The Danish Complaints Board for Public Procurement approves the Central Denmark Region's procurement of Covid tests by use of the negotiated procedure without prior publication

The case concerns the Central Denmark Region's direct award of contracts for the supply of Covid-19 antigen tests in the period February 15, 2021 - December 22, 2021, and whether the conditions for the use of this special procedure were met.

During the Covid-19 pandemic, the Central Denmark Region (the Region) assumed a special role as a central purchasing body for the Danish regions, municipalities, and all state institutions. Through direct award of contracts under Article 32(2)(c) of Directive 2014/24/EU on public procurement, the Region procured over 84 million tests for sectors like education, elderly care, and hospitals, with a value of around EUR 268 million.

On July 4, 2022, the Danish trade association DiaLab, which represents companies involved in the sale and/or production of laboratory products, filed a complaint with the Danish Complaints Board for Public Procurement. DiaLab, a part of the Confederation of Danish Industry, alleged that the Region's procurement of tests violated Article 26, acc. Article 32(2)(c) of Directive 2014/24/EU on public procurement. DiaLab argued that it would have been possible to adhere to the normal procurement procedures and still meet the required deadlines.

According to Article 32(2)(c) of Directive 2014/24/EU on public procurement, a contracting entity can choose to use a negotiated procedure without prior publication if it is strictly necessary. This might be the case if unforeseeable events make it impossible to meet the deadlines for open, restricted, or negotiated procedures.

In addition, according to the case law of the Court of Justice of the European union, Article 32(2)(c) of Directive 2014/24/EU on public procurement is a narrow exception and three cumulative conditions must be met before the provision can be applied; unforeseeable event, urgent need and causal link between the unforeseeable event and the resulting imperative urgency. The circumstances invoked to justify extreme urgency shall not in any event be attributable to the contracting authority.

The Danish Complaints Board conducted a review of the criteria in relation to the case and approved the Region's procurement under the provision, and the complaint was not upheld.
The Danish Complaints Board initially referred to the European Commission's guidance on public procurement in connection with Covid-19. This states that Covid-19 constitutes or may constitute an unforeseeable event and that crisis situations, such as the pandemic, may make it physically or technically impossible to carry out procurement procedures - even if using the fastest available procedures. The Danish Complaints Board then stated that the need for and scope of the tests was unforeseeable due to the variable development of the infection as well as the new variants and mutations that continuously emerged. The Danish Complaints Board recognised that, due to the development of the pandemic and changes in the government's testing strategy, the Region had to meet the need for tests either immediately or within a very short timeframe. I was found that it was not possible for the Region to make sufficient purchases of tests through the ordinary procurement procedures, and that there were consequently extraordinary events that resulted in an urgent need for tests. It was agreed that the causal link between the pandemic and the urgent need for tests could not reasonably be doubted and that the purchases had only been made until it was possible to meet the need for tests through the ordinary procurement procedures.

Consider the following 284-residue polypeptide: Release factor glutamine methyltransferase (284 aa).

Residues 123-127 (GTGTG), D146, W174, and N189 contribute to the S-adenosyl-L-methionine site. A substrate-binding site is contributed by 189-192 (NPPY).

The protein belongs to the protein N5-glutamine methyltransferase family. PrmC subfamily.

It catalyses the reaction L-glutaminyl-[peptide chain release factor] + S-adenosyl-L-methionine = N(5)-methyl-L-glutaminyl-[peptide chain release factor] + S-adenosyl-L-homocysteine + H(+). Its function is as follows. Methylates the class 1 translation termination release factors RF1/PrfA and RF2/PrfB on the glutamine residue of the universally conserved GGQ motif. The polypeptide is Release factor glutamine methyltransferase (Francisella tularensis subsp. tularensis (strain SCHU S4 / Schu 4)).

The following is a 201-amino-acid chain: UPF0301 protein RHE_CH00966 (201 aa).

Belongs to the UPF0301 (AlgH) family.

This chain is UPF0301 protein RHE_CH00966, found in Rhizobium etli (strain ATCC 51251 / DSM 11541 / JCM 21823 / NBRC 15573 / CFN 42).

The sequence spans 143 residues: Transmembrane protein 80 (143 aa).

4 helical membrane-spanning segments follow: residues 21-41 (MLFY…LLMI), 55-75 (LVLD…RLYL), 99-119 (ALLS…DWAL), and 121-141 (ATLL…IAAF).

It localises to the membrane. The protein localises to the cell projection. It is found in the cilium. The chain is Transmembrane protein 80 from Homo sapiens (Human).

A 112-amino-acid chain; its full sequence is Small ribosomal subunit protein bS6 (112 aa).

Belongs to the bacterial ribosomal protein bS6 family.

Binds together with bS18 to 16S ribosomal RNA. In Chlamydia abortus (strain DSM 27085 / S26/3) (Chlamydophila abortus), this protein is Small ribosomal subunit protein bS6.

Reference is made to Bird & Bird's general article on Impacts of COVID-19 on public procurement in the EU, written by Riikka Aarikka and Katia Duncker.

While the ruling concludes that Article 32(2)(c) is legally applicable, it does not provide for an extension of the right to use the provision.

It may thus seem a little strange that at the end of 2021, COVID and its mutations were still considered such an unpredictable event that a fast-track tender could not have been carried out as a minimum.

In this case, however, the process was complicated by the fact that the procurement of tests and self-tests depended on the announcements from the authorities, and that the decision on a new strategy was made at very short notice, with the expectation that the necessary materials were procured and available.

In fact, there was a dynamic purchasing system in place, in accordance with Article 34, but purchases were canceled several times – one of the times, according to the Region, because there were inadequacies in the tender material with a requirement that no one could meet.

It could perhaps be argued with some justification that there was a degree of culpability in this cancellation, which meant that, according to the Region, the purchase could only be made without a tender and outside the system.

From a practitioner’s perspective, this ruling gives the impression that the result is based on sympathy for how difficult this market was to navigate for purchasers, and that the Complaints Board is therefore not quite as harsh in its assessment of the other conditions, including whether parts of the procurement could have been carried out as an urgent tender. 

At the same time, it cannot be denied that the fact that the Region acted as an extension of the authorities and procured on everyone's behalf was also significant. If the decision would have been in the complainant's favor, it could have had a very significant consequence, as an illegal direct award in Denmark is generally punishable by a fine of 5% of the contract value - in this case corresponding to approximately EUR 13,4 million.

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